3 Tips to Consider When Buying Press Brake Tooling

Posted September 26, 2014 by John Galich

Last month we launched our new line of European Precision Style and Wila Trumpf Style press brake tooling. Choosing a new supplier of press brake tooling can create new questions, so we spoke with Steve Benson, a highly-regarded press brake tooling expert and President of Asma LLC about common tooling questions. His overarching piece of advice is go for the best tooling you can get your hands on. He also shared with us his top three tips for choosing the right tooling to increase productivity and reduce setup times on the shop floor:

1. Recognize the Type of Tooling You Need for the Job You’re Doing

The type of tooling you’ll need is dependent on what kind of products your company is manufacturing. If you are producing components requiring high accuracy, precision tooling such as European Precision Style or Wila Trumpf Style tooling are needed to manufacture high quality precision work.

2. Consider the Tool Profile and Load Limit

You always want to select your press brake tooling so you’re getting the strongest tooling profile possible. In other words, you want to use a straight punch tool profile in place of a goose neck if at all possible, since the goose neck is a naturally weaker tool. Be sure to watch your profiles and know how to pick the right tools based on the job you’re doing and the load limit of the tool. After the profile has been chosen, the load limit becomes a deciding factor. There are two limits you need to consider: the limit the tool itself can withstand, and the load limit of the press brake at center line.  When it comes to tooling, you should be more concerned with how much the tool itself can withstand. However, there comes a point where a tool can withstand more pressure than the press brake. In order to avoid damaging the press brake, the load limits should coincide with one another.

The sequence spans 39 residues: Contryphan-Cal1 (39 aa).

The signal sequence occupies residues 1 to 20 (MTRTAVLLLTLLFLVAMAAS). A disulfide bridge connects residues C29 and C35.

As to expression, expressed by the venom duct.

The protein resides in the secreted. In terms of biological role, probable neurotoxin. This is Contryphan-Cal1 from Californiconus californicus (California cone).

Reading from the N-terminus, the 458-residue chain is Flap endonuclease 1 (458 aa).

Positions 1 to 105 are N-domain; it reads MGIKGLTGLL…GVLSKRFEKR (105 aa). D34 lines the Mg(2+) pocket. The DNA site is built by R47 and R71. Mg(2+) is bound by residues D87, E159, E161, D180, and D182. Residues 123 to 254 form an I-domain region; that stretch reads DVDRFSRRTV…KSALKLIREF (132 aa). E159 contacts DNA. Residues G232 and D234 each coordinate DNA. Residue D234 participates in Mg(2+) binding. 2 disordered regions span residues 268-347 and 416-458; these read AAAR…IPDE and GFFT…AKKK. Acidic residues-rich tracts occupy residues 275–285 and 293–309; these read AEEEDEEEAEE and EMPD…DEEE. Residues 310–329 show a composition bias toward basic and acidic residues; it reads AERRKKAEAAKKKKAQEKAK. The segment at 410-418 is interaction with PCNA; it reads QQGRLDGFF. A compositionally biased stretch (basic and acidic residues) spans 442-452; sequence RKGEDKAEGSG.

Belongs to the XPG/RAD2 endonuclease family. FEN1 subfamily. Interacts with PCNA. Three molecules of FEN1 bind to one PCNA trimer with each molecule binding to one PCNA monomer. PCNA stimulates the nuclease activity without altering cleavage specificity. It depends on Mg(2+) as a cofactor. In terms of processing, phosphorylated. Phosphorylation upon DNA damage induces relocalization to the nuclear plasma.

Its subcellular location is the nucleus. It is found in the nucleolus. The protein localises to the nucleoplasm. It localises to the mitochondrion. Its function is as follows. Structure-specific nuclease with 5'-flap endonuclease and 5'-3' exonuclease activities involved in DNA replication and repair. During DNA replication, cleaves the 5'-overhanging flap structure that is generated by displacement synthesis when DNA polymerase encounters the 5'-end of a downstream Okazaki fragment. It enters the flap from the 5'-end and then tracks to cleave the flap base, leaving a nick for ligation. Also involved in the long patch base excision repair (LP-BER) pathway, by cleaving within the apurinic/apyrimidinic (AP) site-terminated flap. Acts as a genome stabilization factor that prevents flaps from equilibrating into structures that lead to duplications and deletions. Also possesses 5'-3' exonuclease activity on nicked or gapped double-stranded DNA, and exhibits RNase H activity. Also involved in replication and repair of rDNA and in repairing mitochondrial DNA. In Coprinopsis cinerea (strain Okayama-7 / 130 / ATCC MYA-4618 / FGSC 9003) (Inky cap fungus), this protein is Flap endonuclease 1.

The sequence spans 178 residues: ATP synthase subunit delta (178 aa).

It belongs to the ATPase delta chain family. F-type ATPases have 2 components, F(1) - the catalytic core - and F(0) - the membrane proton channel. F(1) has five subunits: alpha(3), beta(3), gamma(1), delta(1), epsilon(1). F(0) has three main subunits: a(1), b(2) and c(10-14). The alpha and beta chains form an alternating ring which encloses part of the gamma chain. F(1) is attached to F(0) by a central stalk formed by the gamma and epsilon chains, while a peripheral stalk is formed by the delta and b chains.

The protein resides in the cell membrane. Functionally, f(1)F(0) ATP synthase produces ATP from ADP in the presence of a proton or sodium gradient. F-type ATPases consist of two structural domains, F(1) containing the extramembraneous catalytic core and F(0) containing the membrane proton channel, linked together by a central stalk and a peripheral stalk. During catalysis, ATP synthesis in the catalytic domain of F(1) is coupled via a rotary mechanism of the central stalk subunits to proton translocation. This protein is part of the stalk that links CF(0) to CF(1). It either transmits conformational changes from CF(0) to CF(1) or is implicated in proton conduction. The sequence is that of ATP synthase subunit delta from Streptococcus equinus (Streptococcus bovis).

3. Design and Manufacture with Tooling in Mind

Finally, a very important consideration in designing and manufacturing parts is to evaluate the type of press brake tooling you need. Conversely, design and manufacture parts based on the tooling you purchased. For example, a bottom bending shop that’s using precision tooling can build the part based on the radius of the tool. Working back from the radius of the tool, the engineer is able to enter that value in his bend deduction calculations or into the CAD system, resulting in a consistent radius-specific part. Air forming is a completely different method of producing radius on the inside of the part. When you are air forming, you need to be able to predict what the radius will be based on the press brake tooling selected. This goes into the calculations so on the shop floor, the operators can use the correct tool set to achieve the predicted part results.

We hope these tips from Steve are helpful as you consider your current press brake tooling needs and supplier. Our new line of high-quality precision press brake tooling includes an expansive array of punches, dies, standard specials, specials and accessories for press brakes configured with European Precision Style and Wila Trumpf Style tooling. They are available in segmented, full-length and half-length sizes to suit nearly any metal bending application.